To give an example, in 2018, researchers at the Citizen Lab discovered that the smartphone of Omar Abdulaziz, a Saudi dissident living in Canada, was infected with a powerful spyware. Abdulaziz had become the target of threats and harassment from the Saudi regime for his social media activism. To blackmail and silence him, two government agents even brought one of his younger brothers from Saudi Arabia to a meeting in Montréal. Two of his brothers and some of his friends were arrested in Saudi-Arabia. The Pegasus surveillance tool on Abdulaziz’s smartphone, which the Saudi government had purchased from the Israeli NSO Group, gave the agents access to his personal files, emails, and chats. They were also able to monitor his communications and movements. As it happens, Abdulaziz was a close associate of Jamal Khashoggi, the exiled journalist who was brutally murdered in Saudi Arabia’s Istanbul consulate in October 2018. Both men frequently discussed their ideas for how to achieve political change in their home country. It is quite likely that the Saudi regime decided to go ahead with the operation against Khashoggi after they had monitored these conversations.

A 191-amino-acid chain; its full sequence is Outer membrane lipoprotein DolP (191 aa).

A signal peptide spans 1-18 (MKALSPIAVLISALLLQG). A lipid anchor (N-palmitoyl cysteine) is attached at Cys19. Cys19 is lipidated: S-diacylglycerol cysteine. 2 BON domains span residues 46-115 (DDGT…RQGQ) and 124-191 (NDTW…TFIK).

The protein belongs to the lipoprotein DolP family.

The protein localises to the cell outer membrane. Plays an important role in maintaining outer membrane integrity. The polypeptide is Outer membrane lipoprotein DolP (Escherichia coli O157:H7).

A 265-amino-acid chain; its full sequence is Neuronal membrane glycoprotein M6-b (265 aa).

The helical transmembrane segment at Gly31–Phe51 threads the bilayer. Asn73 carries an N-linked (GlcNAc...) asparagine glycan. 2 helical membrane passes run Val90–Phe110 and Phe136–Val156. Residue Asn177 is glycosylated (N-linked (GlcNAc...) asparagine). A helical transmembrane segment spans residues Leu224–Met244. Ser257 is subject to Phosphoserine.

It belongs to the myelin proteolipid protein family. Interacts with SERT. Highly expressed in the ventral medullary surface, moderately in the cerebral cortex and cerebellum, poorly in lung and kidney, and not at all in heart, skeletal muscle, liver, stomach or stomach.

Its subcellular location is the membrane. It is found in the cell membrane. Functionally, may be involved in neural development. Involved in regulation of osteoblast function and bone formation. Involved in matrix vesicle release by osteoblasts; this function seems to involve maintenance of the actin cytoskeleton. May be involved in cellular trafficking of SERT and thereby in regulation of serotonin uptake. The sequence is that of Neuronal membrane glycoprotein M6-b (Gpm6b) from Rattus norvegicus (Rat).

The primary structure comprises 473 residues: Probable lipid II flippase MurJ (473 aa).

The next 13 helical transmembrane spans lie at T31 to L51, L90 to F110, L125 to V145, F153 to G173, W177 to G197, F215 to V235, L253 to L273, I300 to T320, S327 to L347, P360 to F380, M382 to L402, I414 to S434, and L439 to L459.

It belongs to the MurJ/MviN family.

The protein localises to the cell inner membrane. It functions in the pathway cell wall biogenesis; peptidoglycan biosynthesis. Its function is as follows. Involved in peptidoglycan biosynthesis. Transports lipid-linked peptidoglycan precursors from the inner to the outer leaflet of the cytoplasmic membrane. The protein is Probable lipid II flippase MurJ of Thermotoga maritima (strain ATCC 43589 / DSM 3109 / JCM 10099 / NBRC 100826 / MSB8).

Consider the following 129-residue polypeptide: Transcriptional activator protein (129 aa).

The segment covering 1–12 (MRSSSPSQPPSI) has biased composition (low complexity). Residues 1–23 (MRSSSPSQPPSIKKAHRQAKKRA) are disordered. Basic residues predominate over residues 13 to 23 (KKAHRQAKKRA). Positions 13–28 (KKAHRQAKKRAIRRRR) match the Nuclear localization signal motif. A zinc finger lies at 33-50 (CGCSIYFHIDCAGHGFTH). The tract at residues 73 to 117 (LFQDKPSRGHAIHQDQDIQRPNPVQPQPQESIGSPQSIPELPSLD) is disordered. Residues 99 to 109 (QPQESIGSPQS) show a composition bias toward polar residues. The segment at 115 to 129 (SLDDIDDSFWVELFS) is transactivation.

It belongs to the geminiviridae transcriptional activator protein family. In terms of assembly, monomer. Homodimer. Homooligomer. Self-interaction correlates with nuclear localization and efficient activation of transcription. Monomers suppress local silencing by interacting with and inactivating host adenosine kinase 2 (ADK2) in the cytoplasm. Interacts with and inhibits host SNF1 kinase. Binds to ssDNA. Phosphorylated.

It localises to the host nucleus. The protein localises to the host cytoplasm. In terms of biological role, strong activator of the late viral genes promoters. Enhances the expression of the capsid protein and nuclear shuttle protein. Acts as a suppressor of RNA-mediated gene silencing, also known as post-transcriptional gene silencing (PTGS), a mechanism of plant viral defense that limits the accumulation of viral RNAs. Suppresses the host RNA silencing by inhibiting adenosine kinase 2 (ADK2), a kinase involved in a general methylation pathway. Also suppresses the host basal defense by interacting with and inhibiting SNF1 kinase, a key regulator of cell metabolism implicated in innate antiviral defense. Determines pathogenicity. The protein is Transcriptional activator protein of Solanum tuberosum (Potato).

How do researchers track the international behavior of autocratic governments since presumably autocrats prefer to carry out repression in secret? 

Obviously, it is impossible to interview or observe regime agents involved in acts of transnational repression. Existing research relies on two principal types of data. The first is the reporting of incidents by the media and human rights organizations. These are also the sources for the Freedom House dataset, which we used for our paper. Of course, this approach also has some limitations. Perpetrators have strategic incentives to act in secrecy to forestall criticism and accountability, both at the domestic and international level. Especially in authoritarian contexts, the freedom of media and civil society organizations who could document transnational repression is restricted. The number of incidents in authoritarian host countries is likely much higher because it stays under the radar of public attention and is not captured by the database.